Capital Op-Ed: “Development doesn’t pay for itself”

Capital Gazette: December 7, 2016

By: Fred Gregory

Much has been made of the city needing to allow new developments to increase its tax base and benefit city taxpayers. The developers and their attorneys use this fallacious logic to argue that residents who would be affected by such developments as at Crystal Spring and Parkside Preserve but who live outside the city limits should not have a voice in this matter.

Let’s examine the hard facts: Adding more people in such residential developments actually increases the cost to city government for capital construction and services more than it will increase revenue. New and enlarged schools; roads; water and sewer systems; and police and fire protection must be paid for.

For decades, local governments in Maryland and around the U.S. have had to charge development impact fees in recognition of the fact that increased property taxes from new development does not cover the costs of such increased construction and services. Such new construction imposes increased costs on existing taxpayers in the form of increased property taxes.

To offset some of these taxpayer costs, Anne Arundel County gained approval in 1986 to enact impact fees, documenting the need for them from studies from around the country to gain the approval of the county General Assembly delegation and the legislature. The County Council then enacted its development impact fee law, imposing such fees on new housing and commercial developments. The city found it necessary to do the same.

All of these state and county elected officials voted for substantial tax increases on new development, which developers argued would raise the price of new homes. As Maryland’s population and the development of land grew significantly, 16 of Maryland’s 23 counties have imposed impact fees or building excise taxes — which are the same thing, using a different mechanism. Collectively, these jurisdictions took in more than $115 million in impact fees in fiscal 2015. How does this assist affordable housing?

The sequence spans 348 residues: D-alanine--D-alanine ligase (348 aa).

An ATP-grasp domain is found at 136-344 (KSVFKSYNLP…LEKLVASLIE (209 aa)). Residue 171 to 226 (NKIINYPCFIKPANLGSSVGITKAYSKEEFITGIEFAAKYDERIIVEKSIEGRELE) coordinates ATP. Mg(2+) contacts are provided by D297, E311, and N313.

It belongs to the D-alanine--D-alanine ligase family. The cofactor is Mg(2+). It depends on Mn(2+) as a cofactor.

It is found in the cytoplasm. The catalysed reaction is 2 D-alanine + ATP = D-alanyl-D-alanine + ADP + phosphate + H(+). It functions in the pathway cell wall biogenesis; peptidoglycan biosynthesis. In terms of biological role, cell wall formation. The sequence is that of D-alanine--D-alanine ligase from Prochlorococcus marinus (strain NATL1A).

For residential units like the 130 non-age-restricted homes planned for Crystal Spring and the 152 new homes at Parkside Preserve, the county would charge $13,233 for residential units from 2,500 to 2,999 square feet, to cover the extra cost beyond increased assessments for property taxes. The charge would be and $11,064 for a unit of from 1,500 to 1,999 square feet.

The county would charge impact fees of $5,392 per room for the 80-room hotel planned for Crystal Spring. That comes to $431,360.

New developments do not pay their own way and existing taxpayers were or are shouldering much of the cost of this development.

Further, if more development was a net gain so far as property taxes go, how does one explain the fact that taxpayers in the city pay a local property tax rate 30 percent greater than that of their neighbors in the county — despite much denser development in the city?

Baltimore — the most densely populated, most developed and largest city in the state — charges a rate 2.4 times that of the adjoining Anne Arundel County. The more residential development there is, the more costly it is to service it.

Now the argument is being advanced by developers and their shills that we need to facilitate development to assure more affordable housing. At Crystal Spring, the smallest senior apartment will sell for $450,000, with a $3,000 monthly fee. A single-family cottage will go for $1 million, with a $7,000 monthly fee. Besides eliminating land for affordable housing, such developments drive up the cost for all housing.

Such developments also result in traffic overloads, school overcrowding and environmental destruction. Enough is enough!

Fred Gregory, whose roots in the Annapolis community go back more than 56 years, is a retired U.S. Air Force colonel and a former astronaut and deputy administrator of NASA. He lives past the Crystal Spring site in Wild Rose Shores. Contact him at

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